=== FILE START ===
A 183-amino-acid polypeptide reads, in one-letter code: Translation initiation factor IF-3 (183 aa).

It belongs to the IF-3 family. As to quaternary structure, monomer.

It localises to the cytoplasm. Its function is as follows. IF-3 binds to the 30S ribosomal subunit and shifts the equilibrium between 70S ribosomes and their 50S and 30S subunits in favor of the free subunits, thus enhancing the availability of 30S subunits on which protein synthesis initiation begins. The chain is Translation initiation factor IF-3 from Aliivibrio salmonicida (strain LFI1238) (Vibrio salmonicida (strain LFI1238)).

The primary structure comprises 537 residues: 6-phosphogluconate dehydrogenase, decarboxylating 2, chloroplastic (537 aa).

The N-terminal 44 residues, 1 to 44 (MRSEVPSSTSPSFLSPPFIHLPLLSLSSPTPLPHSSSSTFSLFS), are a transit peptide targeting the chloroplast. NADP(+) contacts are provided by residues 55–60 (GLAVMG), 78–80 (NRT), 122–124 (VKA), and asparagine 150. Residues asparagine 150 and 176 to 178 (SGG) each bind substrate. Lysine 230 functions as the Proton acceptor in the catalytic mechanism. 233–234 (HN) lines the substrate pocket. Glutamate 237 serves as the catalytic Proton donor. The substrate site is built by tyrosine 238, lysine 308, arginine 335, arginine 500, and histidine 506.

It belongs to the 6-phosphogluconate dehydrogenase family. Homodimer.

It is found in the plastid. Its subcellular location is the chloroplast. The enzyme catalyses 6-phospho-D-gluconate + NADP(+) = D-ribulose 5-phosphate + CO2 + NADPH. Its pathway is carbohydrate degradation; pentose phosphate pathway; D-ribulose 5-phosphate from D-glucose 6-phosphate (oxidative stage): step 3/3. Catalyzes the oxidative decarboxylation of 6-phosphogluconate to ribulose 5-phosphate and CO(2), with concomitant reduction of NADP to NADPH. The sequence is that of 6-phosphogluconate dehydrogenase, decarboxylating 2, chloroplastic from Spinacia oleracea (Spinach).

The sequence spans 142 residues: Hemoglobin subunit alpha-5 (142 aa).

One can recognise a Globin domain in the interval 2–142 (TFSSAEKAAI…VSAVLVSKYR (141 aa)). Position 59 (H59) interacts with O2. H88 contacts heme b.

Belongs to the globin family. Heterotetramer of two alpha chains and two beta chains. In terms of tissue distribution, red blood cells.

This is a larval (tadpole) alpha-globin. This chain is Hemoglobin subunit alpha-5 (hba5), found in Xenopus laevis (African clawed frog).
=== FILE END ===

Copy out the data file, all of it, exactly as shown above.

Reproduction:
A 183-amino-acid polypeptide reads, in one-letter code: Translation initiation factor IF-3 (183 aa).

It belongs to the IF-3 family. As to quaternary structure, monomer.

It localises to the cytoplasm. Its function is as follows. IF-3 binds to the 30S ribosomal subunit and shifts the equilibrium between 70S ribosomes and their 50S and 30S subunits in favor of the free subunits, thus enhancing the availability of 30S subunits on which protein synthesis initiation begins. The chain is Translation initiation factor IF-3 from Aliivibrio salmonicida (strain LFI1238) (Vibrio salmonicida (strain LFI1238)).

The primary structure comprises 537 residues: 6-phosphogluconate dehydrogenase, decarboxylating 2, chloroplastic (537 aa).

The N-terminal 44 residues, 1 to 44 (MRSEVPSSTSPSFLSPPFIHLPLLSLSSPTPLPHSSSSTFSLFS), are a transit peptide targeting the chloroplast. NADP(+) contacts are provided by residues 55–60 (GLAVMG), 78–80 (NRT), 122–124 (VKA), and asparagine 150. Residues asparagine 150 and 176 to 178 (SGG) each bind substrate. Lysine 230 functions as the Proton acceptor in the catalytic mechanism. 233–234 (HN) lines the substrate pocket. Glutamate 237 serves as the catalytic Proton donor. The substrate site is built by tyrosine 238, lysine 308, arginine 335, arginine 500, and histidine 506.

It belongs to the 6-phosphogluconate dehydrogenase family. Homodimer.

It is found in the plastid. Its subcellular location is the chloroplast. The enzyme catalyses 6-phospho-D-gluconate + NADP(+) = D-ribulose 5-phosphate + CO2 + NADPH. Its pathway is carbohydrate degradation; pentose phosphate pathway; D-ribulose 5-phosphate from D-glucose 6-phosphate (oxidative stage): step 3/3. Catalyzes the oxidative decarboxylation of 6-phosphogluconate to ribulose 5-phosphate and CO(2), with concomitant reduction of NADP to NADPH. The sequence is that of 6-phosphogluconate dehydrogenase, decarboxylating 2, chloroplastic from Spinacia oleracea (Spinach).

The sequence spans 142 residues: Hemoglobin subunit alpha-5 (142 aa).

One can recognise a Globin domain in the interval 2–142 (TFSSAEKAAI…VSAVLVSKYR (141 aa)). Position 59 (H59) interacts with O2. H88 contacts heme b.

Belongs to the globin family. Heterotetramer of two alpha chains and two beta chains. In terms of tissue distribution, red blood cells.

This is a larval (tadpole) alpha-globin. This chain is Hemoglobin subunit alpha-5 (hba5), found in Xenopus laevis (African clawed frog).